Check performance

It’s important to check your website performance as part of SEO website redesign, both for user experience and for crawl performance. If your website is slow to load, it won’t be crawled effectively. This will exceed your crawl budget.

You should check the  page load times via Google page speed insights. Ensure you are using a WordPress image compression plugin, such as Smush and install a caching plugin such as WordPress Fastest Cache.

Ensure on-page SEO is checked/addressed

You’ll need to install a SEO plugin, such as Yoast, if not installed already. This will help you manage your on-page SEO factors. Ensure all Meta Keywords, Meta Descriptions H1s are set and optimised.

During launch

Remove the no-index tags

This will enable the site to be indexed by the search engines

Complete the change of address in Google Search Console

This is essential to inform Google of the address change (if applicable)

Ensure Google Analytics is receiving live traffic

Post Launch

Check for any crawl errors

It’s essential to check the Google Search Console for any crawl errors, as well as the crawl stats to ensure Googlebot has no issues indexing your site.

seo website redesign

Ensure the sitemap is submitted and pages are indexed

There are reasons why pages aren’t being indexed. Check out our blog about why pages need to be Indexed and run your pages through the tool.

There is more likely to be an issue for new pages, rather than existing ones. But check them anyway.

Ensure there are no issues with your Robot.txt

This is checked by investigating “Blocked Resources” in Google Search Console

Track site rankings as normal

If you’ve done everything correctly, it should take around 4 weeks for rankings to return to normal. This is however dependent on your crawl rate/crawl budget.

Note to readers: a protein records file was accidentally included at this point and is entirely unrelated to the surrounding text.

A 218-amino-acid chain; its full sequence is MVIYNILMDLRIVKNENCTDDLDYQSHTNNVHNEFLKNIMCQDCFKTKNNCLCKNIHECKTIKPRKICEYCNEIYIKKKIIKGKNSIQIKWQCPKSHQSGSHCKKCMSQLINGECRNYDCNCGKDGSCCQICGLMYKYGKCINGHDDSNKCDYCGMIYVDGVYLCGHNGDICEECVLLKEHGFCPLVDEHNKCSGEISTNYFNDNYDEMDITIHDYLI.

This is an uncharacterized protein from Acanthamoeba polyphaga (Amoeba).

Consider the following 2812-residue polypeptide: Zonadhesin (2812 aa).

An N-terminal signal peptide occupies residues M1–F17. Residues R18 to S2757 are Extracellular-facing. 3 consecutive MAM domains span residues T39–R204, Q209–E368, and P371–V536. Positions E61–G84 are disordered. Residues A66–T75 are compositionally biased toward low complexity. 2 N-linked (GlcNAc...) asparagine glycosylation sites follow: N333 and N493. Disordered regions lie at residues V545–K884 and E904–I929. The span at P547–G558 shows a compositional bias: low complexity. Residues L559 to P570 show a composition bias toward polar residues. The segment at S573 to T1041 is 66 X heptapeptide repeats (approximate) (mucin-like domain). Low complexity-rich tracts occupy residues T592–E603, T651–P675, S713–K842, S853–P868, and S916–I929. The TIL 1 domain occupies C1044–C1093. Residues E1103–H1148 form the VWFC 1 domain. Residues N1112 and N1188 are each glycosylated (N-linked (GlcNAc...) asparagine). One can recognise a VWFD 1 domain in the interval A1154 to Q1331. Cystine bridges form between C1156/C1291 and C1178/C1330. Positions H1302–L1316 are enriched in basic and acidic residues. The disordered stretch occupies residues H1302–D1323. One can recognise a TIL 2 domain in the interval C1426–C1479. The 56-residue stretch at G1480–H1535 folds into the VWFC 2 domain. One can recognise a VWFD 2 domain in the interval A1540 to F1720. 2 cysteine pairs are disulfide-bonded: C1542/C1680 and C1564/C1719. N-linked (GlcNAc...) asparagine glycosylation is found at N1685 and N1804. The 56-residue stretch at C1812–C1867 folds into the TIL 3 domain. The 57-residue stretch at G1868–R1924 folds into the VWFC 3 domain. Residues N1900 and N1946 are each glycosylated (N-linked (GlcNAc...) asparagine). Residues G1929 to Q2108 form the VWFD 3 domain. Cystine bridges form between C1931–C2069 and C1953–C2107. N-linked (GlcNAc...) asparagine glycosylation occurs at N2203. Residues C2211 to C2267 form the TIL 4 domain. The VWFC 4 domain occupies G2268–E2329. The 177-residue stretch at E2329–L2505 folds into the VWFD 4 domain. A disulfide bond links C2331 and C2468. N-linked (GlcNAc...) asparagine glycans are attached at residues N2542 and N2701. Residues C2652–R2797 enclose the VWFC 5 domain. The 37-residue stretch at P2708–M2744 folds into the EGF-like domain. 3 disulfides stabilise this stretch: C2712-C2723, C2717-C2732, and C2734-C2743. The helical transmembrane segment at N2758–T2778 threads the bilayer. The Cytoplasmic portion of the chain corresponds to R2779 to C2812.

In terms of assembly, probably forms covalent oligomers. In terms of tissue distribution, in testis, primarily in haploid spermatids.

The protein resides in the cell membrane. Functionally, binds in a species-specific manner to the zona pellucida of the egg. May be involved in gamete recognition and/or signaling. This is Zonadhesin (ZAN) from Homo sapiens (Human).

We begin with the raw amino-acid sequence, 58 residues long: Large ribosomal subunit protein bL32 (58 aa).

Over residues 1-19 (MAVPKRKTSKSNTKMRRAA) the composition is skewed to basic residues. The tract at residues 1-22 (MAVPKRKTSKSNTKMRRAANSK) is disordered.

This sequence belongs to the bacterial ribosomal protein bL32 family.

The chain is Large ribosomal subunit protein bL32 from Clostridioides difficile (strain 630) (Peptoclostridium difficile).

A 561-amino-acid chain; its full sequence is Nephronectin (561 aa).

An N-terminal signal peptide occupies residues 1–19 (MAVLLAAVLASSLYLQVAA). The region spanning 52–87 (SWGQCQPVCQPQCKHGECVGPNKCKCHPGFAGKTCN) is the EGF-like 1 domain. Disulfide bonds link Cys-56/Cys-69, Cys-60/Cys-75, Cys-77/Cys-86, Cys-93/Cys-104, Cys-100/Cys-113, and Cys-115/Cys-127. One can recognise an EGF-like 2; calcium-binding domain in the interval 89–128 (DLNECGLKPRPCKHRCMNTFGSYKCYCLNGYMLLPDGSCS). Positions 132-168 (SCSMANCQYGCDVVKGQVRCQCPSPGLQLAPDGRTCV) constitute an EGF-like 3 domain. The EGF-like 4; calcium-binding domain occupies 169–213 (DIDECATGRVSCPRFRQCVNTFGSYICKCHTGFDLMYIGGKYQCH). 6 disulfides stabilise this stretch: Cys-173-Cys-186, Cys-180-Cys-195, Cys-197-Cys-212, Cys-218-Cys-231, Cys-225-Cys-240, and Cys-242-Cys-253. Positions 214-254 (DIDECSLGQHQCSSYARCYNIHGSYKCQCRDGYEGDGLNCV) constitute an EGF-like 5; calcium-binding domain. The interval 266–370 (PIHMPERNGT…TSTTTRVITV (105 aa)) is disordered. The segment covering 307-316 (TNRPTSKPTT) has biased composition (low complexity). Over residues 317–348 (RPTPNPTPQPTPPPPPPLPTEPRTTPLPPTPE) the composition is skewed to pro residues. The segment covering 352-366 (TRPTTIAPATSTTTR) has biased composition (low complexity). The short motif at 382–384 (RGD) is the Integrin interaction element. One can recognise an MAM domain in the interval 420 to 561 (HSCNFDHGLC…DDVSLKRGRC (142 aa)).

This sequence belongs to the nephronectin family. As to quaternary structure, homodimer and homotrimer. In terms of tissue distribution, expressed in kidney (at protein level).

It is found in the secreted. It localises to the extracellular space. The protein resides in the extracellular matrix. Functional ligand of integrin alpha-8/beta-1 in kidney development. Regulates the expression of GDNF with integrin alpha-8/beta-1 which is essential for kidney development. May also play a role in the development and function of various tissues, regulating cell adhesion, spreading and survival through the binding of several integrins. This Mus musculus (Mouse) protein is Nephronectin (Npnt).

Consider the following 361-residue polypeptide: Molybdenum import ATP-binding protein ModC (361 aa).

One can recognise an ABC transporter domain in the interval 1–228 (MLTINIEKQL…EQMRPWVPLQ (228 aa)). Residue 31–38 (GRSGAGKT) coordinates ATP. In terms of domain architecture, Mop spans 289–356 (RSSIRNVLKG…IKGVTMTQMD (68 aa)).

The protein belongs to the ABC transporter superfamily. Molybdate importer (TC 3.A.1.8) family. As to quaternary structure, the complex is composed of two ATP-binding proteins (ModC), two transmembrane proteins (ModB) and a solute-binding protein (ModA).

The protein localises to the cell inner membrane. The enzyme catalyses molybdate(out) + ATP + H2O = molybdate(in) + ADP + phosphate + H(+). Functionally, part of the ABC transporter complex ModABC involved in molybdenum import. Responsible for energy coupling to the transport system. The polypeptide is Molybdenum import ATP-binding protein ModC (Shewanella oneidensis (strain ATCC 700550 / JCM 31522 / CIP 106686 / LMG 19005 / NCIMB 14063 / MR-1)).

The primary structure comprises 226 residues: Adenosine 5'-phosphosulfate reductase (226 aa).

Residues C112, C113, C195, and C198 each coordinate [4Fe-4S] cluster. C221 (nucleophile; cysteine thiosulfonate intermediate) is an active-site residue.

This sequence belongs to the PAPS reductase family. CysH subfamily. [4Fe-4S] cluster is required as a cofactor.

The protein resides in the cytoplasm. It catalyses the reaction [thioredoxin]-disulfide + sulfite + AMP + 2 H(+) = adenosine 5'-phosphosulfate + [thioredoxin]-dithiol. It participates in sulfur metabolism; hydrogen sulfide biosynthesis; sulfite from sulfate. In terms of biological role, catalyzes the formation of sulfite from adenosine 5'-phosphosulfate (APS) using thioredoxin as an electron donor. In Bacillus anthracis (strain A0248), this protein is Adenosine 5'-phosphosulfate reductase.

Website redesigns are a fact of life and are becoming more common. If you make a plan for SEO website redesign and address backlinks up-front, the impact to traffic and rankings will recover in about a month.

Did I miss anything? Please comment to suggest additions to the checklist.

Contact Evolocity today to find out about our SEO, PPC and Web design.


How to clean your hacked website


Ever received an email from google, such as the below indicating that hacked content has been detected on your WordPress website? I sincerely hope not! If you have, I hope this post will help you clean a hacked WordPress site and secure your site from future attacks.

Clean Hacked WordPress site

We’ll you’re somewhat lucky if you received an email at all.

According to Google, 61% of webmasters never receive the email notification informing them that their website has been infected. That’s because they haven’t setup and verified their site in Google’s search console.

There are three common website hacks at the moment:

Gibberish Hack: This hack creates many pages that don’t make sense, but filled with keywords required to rank on the destination site. This hack is designed so it will rank well and redirect traffic to another site, such as porn or other vice categories.